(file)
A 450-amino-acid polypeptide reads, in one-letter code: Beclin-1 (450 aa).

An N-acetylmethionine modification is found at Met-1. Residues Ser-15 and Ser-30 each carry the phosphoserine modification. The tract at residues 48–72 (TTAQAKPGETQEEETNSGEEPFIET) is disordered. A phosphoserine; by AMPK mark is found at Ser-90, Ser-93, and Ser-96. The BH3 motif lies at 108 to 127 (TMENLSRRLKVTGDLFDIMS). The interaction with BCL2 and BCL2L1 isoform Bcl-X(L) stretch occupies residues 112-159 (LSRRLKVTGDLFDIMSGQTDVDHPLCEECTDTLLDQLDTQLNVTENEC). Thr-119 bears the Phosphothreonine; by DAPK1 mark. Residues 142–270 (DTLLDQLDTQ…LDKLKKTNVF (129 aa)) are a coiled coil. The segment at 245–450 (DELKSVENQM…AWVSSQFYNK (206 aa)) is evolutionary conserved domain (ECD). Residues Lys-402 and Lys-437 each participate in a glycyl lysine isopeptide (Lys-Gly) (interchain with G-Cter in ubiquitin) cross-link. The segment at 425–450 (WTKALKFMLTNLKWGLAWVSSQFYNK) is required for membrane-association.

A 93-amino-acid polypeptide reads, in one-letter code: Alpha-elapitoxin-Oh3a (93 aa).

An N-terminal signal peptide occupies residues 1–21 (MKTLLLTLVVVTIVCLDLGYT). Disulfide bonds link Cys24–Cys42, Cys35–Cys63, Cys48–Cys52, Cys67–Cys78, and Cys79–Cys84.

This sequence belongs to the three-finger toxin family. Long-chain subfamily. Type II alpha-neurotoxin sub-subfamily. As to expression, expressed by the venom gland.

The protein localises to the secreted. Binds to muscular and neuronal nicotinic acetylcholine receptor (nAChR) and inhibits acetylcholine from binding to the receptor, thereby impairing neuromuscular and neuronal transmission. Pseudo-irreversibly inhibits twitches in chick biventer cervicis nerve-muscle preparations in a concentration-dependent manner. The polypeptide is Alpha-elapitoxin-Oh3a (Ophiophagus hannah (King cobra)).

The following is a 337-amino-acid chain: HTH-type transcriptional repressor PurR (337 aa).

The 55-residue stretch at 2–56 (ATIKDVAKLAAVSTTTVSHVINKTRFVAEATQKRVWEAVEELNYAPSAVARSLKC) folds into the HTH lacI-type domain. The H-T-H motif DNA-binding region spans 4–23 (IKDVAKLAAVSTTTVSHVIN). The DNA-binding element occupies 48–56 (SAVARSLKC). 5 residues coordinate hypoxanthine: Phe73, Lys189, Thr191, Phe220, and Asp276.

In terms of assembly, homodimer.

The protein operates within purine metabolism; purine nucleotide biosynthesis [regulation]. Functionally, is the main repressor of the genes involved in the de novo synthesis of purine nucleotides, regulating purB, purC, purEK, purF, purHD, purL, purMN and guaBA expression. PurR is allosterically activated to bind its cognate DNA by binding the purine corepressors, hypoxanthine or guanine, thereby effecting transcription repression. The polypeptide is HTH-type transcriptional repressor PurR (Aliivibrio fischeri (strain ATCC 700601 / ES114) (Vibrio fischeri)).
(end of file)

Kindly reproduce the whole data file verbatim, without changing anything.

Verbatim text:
A 450-amino-acid polypeptide reads, in one-letter code: Beclin-1 (450 aa).

An N-acetylmethionine modification is found at Met-1. Residues Ser-15 and Ser-30 each carry the phosphoserine modification. The tract at residues 48–72 (TTAQAKPGETQEEETNSGEEPFIET) is disordered. A phosphoserine; by AMPK mark is found at Ser-90, Ser-93, and Ser-96. The BH3 motif lies at 108 to 127 (TMENLSRRLKVTGDLFDIMS). The interaction with BCL2 and BCL2L1 isoform Bcl-X(L) stretch occupies residues 112-159 (LSRRLKVTGDLFDIMSGQTDVDHPLCEECTDTLLDQLDTQLNVTENEC). Thr-119 bears the Phosphothreonine; by DAPK1 mark. Residues 142–270 (DTLLDQLDTQ…LDKLKKTNVF (129 aa)) are a coiled coil. The segment at 245–450 (DELKSVENQM…AWVSSQFYNK (206 aa)) is evolutionary conserved domain (ECD). Residues Lys-402 and Lys-437 each participate in a glycyl lysine isopeptide (Lys-Gly) (interchain with G-Cter in ubiquitin) cross-link. The segment at 425–450 (WTKALKFMLTNLKWGLAWVSSQFYNK) is required for membrane-association.

A 93-amino-acid polypeptide reads, in one-letter code: Alpha-elapitoxin-Oh3a (93 aa).

An N-terminal signal peptide occupies residues 1–21 (MKTLLLTLVVVTIVCLDLGYT). Disulfide bonds link Cys24–Cys42, Cys35–Cys63, Cys48–Cys52, Cys67–Cys78, and Cys79–Cys84.

This sequence belongs to the three-finger toxin family. Long-chain subfamily. Type II alpha-neurotoxin sub-subfamily. As to expression, expressed by the venom gland.

The protein localises to the secreted. Binds to muscular and neuronal nicotinic acetylcholine receptor (nAChR) and inhibits acetylcholine from binding to the receptor, thereby impairing neuromuscular and neuronal transmission. Pseudo-irreversibly inhibits twitches in chick biventer cervicis nerve-muscle preparations in a concentration-dependent manner. The polypeptide is Alpha-elapitoxin-Oh3a (Ophiophagus hannah (King cobra)).

The following is a 337-amino-acid chain: HTH-type transcriptional repressor PurR (337 aa).

The 55-residue stretch at 2–56 (ATIKDVAKLAAVSTTTVSHVINKTRFVAEATQKRVWEAVEELNYAPSAVARSLKC) folds into the HTH lacI-type domain. The H-T-H motif DNA-binding region spans 4–23 (IKDVAKLAAVSTTTVSHVIN). The DNA-binding element occupies 48–56 (SAVARSLKC). 5 residues coordinate hypoxanthine: Phe73, Lys189, Thr191, Phe220, and Asp276.

In terms of assembly, homodimer.

The protein operates within purine metabolism; purine nucleotide biosynthesis [regulation]. Functionally, is the main repressor of the genes involved in the de novo synthesis of purine nucleotides, regulating purB, purC, purEK, purF, purHD, purL, purMN and guaBA expression. PurR is allosterically activated to bind its cognate DNA by binding the purine corepressors, hypoxanthine or guanine, thereby effecting transcription repression. The polypeptide is HTH-type transcriptional repressor PurR (Aliivibrio fischeri (strain ATCC 700601 / ES114) (Vibrio fischeri)).